A conventional approach to improving the performance of end-to-end speech translation (E2E-ST) models is to leverage the source transcription via pre-training and joint training with automatic speech recognition (ASR) and neural machine translation (NMT) tasks. However, since the input modalities are different, it is difficult to leverage source language text successfully. In this work, we focus on sequence-level knowledge distillation (SeqKD) from external text-based NMT models. To leverage the full potential of the source language information, we propose backward SeqKD, SeqKD from a target-to-source backward NMT model. To this end, we train a bilingual E2E-ST model to predict paraphrased transcriptions as an auxiliary task with a single decoder. The paraphrases are generated from the translations in bitext via back-translation. We further propose bidirectional SeqKD in which SeqKD from both forward and backward NMT models is combined. Experimental evaluations on both autoregressive and non-autoregressive models show that SeqKD in each direction consistently improves the translation performance, and the effectiveness is complementary regardless of the model capacity.

* Accepted at NAACL-HLT 2021 (short paper) 

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Exploring Knowledge Distillation of a Deep Neural Network for Multi-Script identification

Feb 20, 2021
Shuvayan Ghosh Dastidar, Kalpita Dutta, Nibaran Das, Mahantapas Kundu, Mita Nasipuri

Multi-lingual script identification is a difficult task consisting of different language with complex backgrounds in scene text images. According to the current research scenario, deep neural networks are employed as teacher models to train a smaller student network by utilizing the teacher model's predictions. This process is known as dark knowledge transfer. It has been quite successful in many domains where the final result obtained is unachievable through directly training the student network with a simple architecture. In this paper, we explore dark knowledge transfer approach using long short-term memory(LSTM) and CNN based assistant model and various deep neural networks as the teacher model, with a simple CNN based student network, in this domain of multi-script identification from natural scene text images. We explore the performance of different teacher models and their ability to transfer knowledge to a student network. Although the small student network's limited size, our approach obtains satisfactory results on a well-known script identification dataset CVSI-2015.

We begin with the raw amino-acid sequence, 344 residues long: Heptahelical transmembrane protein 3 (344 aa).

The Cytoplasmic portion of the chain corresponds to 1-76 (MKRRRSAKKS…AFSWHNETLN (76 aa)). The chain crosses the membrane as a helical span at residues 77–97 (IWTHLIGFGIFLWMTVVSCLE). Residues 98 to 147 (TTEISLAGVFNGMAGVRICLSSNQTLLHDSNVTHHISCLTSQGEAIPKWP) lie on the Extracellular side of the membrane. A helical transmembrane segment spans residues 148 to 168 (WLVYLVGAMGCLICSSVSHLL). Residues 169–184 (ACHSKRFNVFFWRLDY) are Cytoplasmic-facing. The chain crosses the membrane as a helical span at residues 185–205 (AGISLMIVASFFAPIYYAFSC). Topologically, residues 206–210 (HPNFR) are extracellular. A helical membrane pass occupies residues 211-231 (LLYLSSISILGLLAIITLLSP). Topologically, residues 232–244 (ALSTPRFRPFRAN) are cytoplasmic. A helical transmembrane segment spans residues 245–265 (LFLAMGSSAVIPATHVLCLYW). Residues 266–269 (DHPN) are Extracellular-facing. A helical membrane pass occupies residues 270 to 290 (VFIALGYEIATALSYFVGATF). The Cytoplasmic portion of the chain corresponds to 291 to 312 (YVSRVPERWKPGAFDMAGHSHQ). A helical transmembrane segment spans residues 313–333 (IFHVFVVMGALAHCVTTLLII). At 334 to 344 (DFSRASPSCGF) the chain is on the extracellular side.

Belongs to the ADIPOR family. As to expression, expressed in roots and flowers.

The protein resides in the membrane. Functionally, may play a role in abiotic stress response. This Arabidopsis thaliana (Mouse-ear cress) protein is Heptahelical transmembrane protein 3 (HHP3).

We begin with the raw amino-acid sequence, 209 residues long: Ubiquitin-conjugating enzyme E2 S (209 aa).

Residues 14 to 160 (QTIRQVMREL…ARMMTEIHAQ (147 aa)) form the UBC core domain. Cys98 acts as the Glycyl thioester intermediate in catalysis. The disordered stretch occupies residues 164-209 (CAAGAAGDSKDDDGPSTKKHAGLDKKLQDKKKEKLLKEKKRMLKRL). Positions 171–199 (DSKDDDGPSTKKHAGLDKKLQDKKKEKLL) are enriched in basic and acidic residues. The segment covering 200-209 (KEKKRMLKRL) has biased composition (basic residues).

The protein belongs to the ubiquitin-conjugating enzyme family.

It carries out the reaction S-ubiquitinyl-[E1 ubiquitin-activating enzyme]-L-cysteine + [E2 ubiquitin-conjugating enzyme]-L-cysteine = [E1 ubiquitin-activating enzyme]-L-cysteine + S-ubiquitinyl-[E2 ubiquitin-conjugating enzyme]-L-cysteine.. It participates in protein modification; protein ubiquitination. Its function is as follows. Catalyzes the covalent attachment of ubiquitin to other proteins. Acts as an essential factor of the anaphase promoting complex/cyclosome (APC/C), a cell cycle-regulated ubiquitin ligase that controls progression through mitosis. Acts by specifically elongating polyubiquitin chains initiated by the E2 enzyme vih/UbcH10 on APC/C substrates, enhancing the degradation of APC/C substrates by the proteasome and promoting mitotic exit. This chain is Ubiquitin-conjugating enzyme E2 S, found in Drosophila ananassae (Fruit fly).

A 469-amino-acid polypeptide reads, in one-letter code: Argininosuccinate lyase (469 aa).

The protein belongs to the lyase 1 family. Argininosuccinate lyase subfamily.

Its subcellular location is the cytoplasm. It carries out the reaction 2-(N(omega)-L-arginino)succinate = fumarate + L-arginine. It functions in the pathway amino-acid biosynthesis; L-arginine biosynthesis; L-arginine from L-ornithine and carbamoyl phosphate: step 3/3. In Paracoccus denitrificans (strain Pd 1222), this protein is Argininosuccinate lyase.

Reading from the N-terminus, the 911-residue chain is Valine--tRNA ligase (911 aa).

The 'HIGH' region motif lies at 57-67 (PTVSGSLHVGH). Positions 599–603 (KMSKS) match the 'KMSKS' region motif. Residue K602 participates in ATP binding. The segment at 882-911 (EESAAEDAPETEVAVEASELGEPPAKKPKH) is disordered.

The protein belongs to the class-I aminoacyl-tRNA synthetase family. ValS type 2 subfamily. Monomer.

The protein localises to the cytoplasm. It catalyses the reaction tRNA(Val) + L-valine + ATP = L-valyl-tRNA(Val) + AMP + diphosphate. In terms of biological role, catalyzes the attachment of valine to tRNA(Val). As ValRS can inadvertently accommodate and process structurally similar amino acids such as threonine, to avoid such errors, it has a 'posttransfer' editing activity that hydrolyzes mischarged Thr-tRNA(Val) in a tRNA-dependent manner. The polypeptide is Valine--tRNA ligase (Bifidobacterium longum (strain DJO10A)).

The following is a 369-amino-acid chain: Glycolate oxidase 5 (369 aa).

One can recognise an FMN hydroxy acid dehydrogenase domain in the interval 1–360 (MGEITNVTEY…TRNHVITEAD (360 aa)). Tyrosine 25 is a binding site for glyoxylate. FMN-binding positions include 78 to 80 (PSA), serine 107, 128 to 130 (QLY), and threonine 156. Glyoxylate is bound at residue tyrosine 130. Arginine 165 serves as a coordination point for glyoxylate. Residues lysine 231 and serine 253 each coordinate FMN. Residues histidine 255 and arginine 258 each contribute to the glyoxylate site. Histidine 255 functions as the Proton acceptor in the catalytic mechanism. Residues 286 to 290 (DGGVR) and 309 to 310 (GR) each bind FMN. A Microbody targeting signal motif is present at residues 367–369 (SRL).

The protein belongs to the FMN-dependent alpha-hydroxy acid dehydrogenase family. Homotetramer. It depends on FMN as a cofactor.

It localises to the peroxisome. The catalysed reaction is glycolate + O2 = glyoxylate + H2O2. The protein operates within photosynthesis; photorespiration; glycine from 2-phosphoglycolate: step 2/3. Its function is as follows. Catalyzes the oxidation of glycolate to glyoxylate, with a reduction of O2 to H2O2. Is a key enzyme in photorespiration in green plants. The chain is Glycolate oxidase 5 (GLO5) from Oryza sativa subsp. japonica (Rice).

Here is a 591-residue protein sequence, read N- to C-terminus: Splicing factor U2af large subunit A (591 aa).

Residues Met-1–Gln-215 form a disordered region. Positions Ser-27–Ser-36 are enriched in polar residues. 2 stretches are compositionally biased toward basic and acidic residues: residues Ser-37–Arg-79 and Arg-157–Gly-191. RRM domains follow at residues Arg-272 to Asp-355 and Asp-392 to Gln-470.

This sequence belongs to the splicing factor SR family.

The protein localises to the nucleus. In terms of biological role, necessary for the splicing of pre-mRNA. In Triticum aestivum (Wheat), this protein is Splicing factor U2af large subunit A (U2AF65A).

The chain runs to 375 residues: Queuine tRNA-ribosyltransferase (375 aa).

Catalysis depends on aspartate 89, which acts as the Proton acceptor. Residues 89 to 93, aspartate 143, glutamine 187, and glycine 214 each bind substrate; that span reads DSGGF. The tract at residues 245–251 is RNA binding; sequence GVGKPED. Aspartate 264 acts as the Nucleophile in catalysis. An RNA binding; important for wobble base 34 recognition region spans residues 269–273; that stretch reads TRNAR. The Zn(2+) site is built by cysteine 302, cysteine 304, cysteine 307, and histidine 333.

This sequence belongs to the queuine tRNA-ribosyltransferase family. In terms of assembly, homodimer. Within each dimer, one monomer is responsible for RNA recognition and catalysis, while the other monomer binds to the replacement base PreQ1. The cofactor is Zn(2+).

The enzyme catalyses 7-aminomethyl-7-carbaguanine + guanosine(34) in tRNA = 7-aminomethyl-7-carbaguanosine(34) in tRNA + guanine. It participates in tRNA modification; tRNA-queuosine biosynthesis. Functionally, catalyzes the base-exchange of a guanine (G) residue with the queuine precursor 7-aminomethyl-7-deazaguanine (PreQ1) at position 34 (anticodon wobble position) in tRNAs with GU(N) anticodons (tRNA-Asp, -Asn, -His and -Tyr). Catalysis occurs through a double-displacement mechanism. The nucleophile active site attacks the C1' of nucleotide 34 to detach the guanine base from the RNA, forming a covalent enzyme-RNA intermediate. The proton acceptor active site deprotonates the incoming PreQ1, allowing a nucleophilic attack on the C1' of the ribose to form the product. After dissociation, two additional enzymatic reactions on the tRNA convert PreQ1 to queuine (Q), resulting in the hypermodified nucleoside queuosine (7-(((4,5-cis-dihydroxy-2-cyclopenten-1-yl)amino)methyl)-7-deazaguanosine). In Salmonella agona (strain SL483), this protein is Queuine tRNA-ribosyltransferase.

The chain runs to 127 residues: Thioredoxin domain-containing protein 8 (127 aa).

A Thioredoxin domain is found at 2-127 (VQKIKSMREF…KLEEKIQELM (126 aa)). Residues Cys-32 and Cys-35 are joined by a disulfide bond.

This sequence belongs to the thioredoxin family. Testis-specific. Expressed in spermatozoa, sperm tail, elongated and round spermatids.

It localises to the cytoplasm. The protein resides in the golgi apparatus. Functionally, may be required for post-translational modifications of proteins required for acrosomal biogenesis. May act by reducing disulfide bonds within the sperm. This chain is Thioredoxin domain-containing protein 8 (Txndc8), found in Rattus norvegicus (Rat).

* 14 pages, 6 figures, 7 tables 

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Belief-based Generation of Argumentative Claims

Jan 26, 2021
Milad Alshomary, Wei-Fan Chen, Timon Gurcke, Henning Wachsmuth

When engaging in argumentative discourse, skilled human debaters tailor claims to the beliefs of the audience, to construct effective arguments. Recently, the field of computational argumentation witnessed extensive effort to address the automatic generation of arguments. However, existing approaches do not perform any audience-specific adaptation. In this work, we aim to bridge this gap by studying the task of belief-based claim generation: Given a controversial topic and a set of beliefs, generate an argumentative claim tailored to the beliefs. To tackle this task, we model the people's prior beliefs through their stances on controversial topics and extend state-of-the-art text generation models to generate claims conditioned on the beliefs. Our automatic evaluation confirms the ability of our approach to adapt claims to a set of given beliefs. In a manual study, we additionally evaluate the generated claims in terms of informativeness and their likelihood to be uttered by someone with a respective belief. Our results reveal the limitations of modeling users' beliefs based on their stances, but demonstrate the potential of encoding beliefs into argumentative texts, laying the ground for future exploration of audience reach.

* Almost 9 pages, 1 figure, EACL-21 paper 

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Misspelling Correction with Pre-trained Contextual Language Model

Jan 08, 2021
Yifei Hu, Xiaonan Jing, Youlim Ko, Julia Taylor Rayz

Spelling irregularities, known now as spelling mistakes, have been found for several centuries. As humans, we are able to understand most of the misspelled words based on their location in the sentence, perceived pronunciation, and context. Unlike humans, computer systems do not possess the convenient auto complete functionality of which human brains are capable. While many programs provide spelling correction functionality, many systems do not take context into account. Moreover, Artificial Intelligence systems function in the way they are trained on. With many current Natural Language Processing (NLP) systems trained on grammatically correct text data, many are vulnerable against adversarial examples, yet correctly spelled text processing is crucial for learning. In this paper, we investigate how spelling errors can be corrected in context, with a pre-trained language model BERT. We present two experiments, based on BERT and the edit distance algorithm, for ranking and selecting candidate corrections. The results of our experiments demonstrated that when combined properly, contextual word embeddings of BERT and edit distance are capable of effectively correcting spelling errors.

* Accepted by 2020 IEEE 19th International Conference on Cognitive Informatics & Cognitive Computing (ICCI* CC). IEEE